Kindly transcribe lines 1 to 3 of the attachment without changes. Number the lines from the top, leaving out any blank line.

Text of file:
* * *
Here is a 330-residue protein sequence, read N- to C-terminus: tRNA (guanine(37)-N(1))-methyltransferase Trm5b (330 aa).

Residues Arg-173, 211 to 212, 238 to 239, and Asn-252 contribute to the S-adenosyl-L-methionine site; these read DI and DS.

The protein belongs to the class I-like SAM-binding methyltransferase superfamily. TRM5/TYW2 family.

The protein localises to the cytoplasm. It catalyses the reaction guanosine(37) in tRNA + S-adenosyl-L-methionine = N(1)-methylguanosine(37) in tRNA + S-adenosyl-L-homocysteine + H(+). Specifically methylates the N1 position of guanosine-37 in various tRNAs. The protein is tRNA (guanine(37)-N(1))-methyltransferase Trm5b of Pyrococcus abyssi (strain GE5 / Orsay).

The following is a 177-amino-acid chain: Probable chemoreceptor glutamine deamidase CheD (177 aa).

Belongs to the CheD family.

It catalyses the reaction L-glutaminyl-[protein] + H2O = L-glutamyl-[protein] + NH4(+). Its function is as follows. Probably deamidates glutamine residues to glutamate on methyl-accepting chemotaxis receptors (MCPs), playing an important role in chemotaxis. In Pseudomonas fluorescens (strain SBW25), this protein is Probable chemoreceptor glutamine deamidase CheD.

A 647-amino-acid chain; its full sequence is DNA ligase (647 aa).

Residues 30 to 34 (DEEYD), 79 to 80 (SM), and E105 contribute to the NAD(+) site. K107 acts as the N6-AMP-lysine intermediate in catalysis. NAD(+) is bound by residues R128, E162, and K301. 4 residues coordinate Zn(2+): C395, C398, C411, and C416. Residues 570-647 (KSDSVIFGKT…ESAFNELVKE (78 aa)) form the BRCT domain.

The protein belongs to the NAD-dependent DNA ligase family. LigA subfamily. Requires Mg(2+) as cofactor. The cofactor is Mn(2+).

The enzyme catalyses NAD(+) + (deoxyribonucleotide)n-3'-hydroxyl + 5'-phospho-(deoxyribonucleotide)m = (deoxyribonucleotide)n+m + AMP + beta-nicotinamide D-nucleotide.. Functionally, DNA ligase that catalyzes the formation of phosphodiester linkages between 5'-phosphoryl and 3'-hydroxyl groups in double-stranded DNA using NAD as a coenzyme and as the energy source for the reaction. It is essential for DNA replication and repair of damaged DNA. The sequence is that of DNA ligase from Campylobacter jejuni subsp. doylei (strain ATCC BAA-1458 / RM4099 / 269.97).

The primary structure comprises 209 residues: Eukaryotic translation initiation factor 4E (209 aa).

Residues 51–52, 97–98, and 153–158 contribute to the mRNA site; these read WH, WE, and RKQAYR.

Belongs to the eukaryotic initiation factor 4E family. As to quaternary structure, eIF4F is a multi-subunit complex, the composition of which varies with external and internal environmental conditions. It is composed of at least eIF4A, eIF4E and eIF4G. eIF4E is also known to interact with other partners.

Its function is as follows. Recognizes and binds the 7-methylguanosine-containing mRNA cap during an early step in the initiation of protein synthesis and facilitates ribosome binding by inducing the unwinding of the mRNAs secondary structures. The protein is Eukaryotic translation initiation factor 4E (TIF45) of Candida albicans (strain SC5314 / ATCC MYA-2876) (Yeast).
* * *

Here is a 330-residue protein sequence, read N- to C-terminus: tRNA (guanine(37)-N(1))-methyltransferase Trm5b (330 aa).

Residues Arg-173, 211 to 212, 238 to 239, and Asn-252 contribute to the S-adenosyl-L-methionine site; these read DI and DS.

The protein belongs to the class I-like SAM-binding methyltransferase superfamily. TRM5/TYW2 family.